In the United Kingdom it is estimated that 92% of young people will experience a bereavement of a 'close' relationship that includes family, friends and pets, before the age of 16 (Harrison & Harrington, 2001). In Scotland, a more recent survey found that 79% of secondary school pupils, aged 12 to 17 years, have experienced the death of someone important to them (Del Carpio, Rasmussen, & Paul, 2018).Bereavement during childhood is therefore a majority experience, yet whilst it may be a universal part of growing up, experiencing a death can also be a major life event that places a young person at increased risk of a range of negative outcomes. For example, it is suggested that bereaved young people are at greater risk of developing depressive symptoms (Harrison & Harrington, 2001), being abused (Cross, 2002) and teenage pregnancy (Sweeting, West, & Richards, 1998). Vulnerable populations of young people, such as those involved in offending, are also more likely than the general population to have experienced multiple, parental or traumatic bereavements (Finlay & Jones, 2000; Vaswani, 2008; Vaswani, 2014).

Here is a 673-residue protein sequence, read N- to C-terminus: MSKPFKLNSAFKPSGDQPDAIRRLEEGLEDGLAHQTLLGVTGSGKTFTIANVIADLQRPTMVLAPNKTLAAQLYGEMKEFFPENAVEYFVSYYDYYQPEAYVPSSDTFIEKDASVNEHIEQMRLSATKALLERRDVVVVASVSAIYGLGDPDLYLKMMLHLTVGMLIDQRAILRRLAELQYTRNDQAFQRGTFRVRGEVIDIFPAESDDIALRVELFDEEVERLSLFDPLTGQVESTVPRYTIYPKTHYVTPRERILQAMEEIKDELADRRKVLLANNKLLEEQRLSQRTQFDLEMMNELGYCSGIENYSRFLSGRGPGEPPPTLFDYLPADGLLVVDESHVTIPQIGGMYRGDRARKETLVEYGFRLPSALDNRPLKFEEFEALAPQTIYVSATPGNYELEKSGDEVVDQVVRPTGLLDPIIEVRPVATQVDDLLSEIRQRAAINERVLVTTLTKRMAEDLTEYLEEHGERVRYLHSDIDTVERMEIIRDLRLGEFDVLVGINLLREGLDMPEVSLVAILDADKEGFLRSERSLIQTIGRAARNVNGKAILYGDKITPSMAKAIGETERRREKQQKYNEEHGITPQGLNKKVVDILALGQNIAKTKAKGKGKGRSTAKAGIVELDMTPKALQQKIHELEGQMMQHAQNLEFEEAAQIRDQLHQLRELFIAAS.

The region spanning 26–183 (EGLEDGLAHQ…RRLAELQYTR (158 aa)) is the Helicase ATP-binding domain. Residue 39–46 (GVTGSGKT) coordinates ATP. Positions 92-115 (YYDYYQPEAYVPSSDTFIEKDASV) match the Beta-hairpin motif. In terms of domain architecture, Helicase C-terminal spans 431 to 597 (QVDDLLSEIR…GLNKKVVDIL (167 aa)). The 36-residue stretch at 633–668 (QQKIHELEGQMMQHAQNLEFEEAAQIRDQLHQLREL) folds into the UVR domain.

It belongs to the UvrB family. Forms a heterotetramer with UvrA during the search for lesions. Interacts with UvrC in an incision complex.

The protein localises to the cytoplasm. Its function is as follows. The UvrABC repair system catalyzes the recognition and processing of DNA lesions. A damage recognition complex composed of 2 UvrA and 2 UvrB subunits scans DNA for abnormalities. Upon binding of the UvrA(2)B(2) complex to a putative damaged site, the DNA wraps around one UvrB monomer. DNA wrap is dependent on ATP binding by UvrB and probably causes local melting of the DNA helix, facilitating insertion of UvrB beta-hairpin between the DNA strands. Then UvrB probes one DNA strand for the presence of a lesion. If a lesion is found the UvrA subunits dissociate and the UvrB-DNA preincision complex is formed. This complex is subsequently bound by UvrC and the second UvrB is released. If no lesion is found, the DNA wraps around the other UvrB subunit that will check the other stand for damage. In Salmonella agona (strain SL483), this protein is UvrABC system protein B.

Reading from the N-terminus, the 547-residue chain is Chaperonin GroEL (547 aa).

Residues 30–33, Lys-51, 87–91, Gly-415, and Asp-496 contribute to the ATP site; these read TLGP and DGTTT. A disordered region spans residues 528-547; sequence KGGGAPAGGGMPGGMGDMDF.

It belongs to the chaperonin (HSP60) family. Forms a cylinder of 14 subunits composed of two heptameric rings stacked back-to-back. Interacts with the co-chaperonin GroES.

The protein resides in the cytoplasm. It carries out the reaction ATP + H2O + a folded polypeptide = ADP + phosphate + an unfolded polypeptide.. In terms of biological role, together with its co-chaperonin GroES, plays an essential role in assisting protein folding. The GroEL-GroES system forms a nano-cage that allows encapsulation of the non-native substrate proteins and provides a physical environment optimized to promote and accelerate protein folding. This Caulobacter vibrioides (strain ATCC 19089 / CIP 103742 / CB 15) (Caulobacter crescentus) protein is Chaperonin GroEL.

|Place of Publication||Glasgow|
|Commissioning body||Barnardos Scotland|
|Number of pages||33|
|Publication status||Published - 31 Jul 2019|
- trauma care
- bereavement care